Balanced Funds 

A balanced fund (as the name would suggest) is a balance between stocks and bonds that can allow investors to diversify their asset classes between debt and equities. This is great for more conservative investors, or those nearing retirement age who are looking for a low-risk investment that may yield more than a money market fund. This is designed to be the sole investment in your account. 

Target-Date Funds 

A popular choice for retirement plans is the target date fund. This fund works by selecting a specific retirement year (for example, 2055) and updating the underlying securities (mix of equity and fixed income) to reflect that date. If you are using it for retirement, you would select the date fund closest to your anticipated retirement age and the fund will reduce risk in the portfolio as you get closer to the set date. This is helpful for passive investors who do not want to actively manage a portfolio but would like to gradually reduce risk. This is designed to be the sole investment in your account. Although you should be cautious, Target-Date Funds may take more risks than you are comfortable with. Be sure to do your research to understand how the recommended fund is being managed. 

Income & Growth Funds 

An income fund is a type of mutual fund that seeks to provide income to the investor through dividends or interest payments. This fund differs from a growth fund as the income fund will pay dividends back to the investor in cash while the growth fund will re-invest the money back into the fund which helps it grow over some time.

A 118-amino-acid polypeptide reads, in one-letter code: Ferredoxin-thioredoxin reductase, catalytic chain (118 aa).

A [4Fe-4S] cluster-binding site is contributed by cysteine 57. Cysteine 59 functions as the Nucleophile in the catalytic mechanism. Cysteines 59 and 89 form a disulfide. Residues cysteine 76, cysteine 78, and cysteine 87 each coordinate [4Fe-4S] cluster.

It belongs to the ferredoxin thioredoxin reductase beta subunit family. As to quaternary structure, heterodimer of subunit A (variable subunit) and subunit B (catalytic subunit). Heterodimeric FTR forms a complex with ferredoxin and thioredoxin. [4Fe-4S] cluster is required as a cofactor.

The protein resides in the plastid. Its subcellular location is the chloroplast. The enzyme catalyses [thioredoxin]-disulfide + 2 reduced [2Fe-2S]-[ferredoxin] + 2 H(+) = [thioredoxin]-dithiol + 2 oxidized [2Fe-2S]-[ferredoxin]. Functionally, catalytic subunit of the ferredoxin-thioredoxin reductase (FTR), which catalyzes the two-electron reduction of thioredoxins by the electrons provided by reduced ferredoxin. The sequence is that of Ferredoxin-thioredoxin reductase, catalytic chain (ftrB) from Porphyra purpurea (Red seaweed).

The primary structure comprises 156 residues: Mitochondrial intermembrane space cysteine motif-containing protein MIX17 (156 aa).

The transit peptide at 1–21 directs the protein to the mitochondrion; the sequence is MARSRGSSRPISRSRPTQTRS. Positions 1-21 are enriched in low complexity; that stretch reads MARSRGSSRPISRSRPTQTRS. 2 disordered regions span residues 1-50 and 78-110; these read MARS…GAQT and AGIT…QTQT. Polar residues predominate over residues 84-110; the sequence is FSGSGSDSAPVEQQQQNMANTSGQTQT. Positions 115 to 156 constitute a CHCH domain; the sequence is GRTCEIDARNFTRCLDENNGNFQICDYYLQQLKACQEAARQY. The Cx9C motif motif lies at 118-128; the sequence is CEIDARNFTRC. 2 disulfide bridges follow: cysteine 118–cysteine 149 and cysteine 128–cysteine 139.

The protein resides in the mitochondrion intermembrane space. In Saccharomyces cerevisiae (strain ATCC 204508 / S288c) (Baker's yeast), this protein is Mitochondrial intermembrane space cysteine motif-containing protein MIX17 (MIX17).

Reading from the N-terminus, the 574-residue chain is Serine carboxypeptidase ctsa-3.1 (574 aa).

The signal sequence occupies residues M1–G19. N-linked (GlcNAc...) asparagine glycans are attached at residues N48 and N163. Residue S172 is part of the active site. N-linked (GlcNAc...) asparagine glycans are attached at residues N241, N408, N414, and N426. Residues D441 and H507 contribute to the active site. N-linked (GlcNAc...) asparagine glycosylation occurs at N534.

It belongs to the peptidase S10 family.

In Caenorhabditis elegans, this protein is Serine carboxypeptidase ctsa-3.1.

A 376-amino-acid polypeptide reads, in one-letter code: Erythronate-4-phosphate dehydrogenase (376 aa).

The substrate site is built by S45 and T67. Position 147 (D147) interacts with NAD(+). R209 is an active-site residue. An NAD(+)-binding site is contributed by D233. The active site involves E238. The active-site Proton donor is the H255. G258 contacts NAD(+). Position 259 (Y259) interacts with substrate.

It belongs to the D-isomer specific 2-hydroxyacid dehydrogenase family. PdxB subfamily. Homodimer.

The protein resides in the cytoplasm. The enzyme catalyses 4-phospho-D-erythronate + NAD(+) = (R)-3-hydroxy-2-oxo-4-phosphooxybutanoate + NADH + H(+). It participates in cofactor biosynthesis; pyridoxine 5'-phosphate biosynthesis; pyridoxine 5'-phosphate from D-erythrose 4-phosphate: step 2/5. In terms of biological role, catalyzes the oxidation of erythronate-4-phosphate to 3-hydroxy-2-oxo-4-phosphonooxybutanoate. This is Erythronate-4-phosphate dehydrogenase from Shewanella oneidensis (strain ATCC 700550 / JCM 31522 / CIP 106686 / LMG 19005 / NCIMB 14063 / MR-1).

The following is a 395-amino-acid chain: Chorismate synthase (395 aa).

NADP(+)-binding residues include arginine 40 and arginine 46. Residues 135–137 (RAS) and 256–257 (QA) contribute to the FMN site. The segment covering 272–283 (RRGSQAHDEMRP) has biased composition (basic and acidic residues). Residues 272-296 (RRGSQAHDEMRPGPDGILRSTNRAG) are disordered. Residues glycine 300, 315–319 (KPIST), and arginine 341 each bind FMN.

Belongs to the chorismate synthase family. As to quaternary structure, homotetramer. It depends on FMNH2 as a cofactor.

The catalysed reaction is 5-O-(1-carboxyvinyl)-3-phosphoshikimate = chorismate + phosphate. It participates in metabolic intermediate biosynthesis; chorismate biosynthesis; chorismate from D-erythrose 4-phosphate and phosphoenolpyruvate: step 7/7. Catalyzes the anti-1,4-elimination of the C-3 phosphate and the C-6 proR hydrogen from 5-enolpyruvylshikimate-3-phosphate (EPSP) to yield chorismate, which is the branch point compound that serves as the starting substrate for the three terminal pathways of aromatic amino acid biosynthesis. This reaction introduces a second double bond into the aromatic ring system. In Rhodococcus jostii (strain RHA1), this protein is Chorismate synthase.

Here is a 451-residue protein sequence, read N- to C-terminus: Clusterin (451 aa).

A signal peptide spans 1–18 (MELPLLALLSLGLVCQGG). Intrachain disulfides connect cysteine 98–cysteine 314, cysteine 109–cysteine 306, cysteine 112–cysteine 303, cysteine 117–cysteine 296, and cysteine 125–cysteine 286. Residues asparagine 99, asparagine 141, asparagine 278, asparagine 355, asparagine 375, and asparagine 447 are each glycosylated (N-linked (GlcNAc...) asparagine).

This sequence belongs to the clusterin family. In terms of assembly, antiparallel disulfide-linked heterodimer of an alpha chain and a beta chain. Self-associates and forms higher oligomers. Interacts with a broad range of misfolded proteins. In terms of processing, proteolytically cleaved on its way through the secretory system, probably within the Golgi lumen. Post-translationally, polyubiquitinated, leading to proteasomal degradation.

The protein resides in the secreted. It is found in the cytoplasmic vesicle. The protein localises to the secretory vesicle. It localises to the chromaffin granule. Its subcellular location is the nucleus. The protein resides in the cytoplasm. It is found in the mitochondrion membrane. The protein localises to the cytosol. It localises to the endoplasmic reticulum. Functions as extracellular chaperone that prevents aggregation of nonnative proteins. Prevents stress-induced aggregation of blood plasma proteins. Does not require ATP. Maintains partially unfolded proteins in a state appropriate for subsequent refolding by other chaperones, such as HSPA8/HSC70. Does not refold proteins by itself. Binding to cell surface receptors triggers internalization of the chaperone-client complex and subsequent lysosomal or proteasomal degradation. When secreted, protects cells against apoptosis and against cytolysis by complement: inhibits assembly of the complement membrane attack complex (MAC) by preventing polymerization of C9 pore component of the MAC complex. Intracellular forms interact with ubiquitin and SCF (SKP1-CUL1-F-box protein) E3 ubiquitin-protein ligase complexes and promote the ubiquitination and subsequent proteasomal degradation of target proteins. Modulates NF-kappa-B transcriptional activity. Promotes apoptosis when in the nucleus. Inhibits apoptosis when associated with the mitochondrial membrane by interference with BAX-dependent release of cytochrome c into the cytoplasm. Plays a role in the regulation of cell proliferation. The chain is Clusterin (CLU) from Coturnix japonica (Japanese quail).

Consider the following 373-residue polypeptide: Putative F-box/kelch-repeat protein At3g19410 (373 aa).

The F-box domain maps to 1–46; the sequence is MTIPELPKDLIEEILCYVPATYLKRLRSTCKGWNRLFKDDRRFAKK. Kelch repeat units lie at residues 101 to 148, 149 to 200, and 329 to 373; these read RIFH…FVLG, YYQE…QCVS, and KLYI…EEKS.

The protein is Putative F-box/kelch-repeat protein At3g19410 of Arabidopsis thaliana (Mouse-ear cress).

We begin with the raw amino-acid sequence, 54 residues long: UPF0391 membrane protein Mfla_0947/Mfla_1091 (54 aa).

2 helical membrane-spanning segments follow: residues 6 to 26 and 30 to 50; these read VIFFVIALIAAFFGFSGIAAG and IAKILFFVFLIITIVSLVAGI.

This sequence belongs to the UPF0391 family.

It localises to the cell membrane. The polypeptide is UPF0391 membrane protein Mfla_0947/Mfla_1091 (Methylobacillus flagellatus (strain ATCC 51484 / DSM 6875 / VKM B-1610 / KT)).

Choosing the Right Mutual Fund 

With all of the options we just explored, you may have more questions than answers. You may be wondering, “How do I choose which mutual fund to purchase?” Totally valid. There are a few ways to ensure that you are making the right decision: 

1. Research–  Start by researching the fund you are interested in. You should always fully understand your investments to mitigate risk. Look at the mutual fund’s past performance to see how it has performed in the last year and 5 years. You should take into consideration how long you expect to hold the fund. If you are expecting to hold it for 10 years, then look at the 10-year performance and compare it to that of other funds.  

2. Evaluate Your Goals-  Determine what benefit is most important to you when it comes to investing. If lower fees are more attractive to you, then you may prefer an index fund over an equity fund. If you are more risk-averse, you may gravitate to a money market fund or balanced fund. If you are looking for a source of additional income, an income fund that pays dividends will be your best bet. Regardless of what you choose, it should be in line with your retirement goals before you make the purchase.  

3. Check the Expense Ratio-  Every mutual fund will have a different expense ratio. This is the fee to the investor for the convenience of having a mutual fund that covers the fund’s expenses. The following infographic illustrates how an expense fee of 0.1% versus 1% can have a significant impact on your lifetime portfolio value (a difference of $522,962). 

Source: ModelInvesting 

With all of the options available, it can feel intimidating and tough to decide. All investment decisions come with their pros and cons. It is always a good idea to do your research and consult with a financial professional, such as Artesys, when making any major changes to your portfolio. Artesys works in your best interest to deliver a one-of-a-kind managed account solution with a 20+ year track record.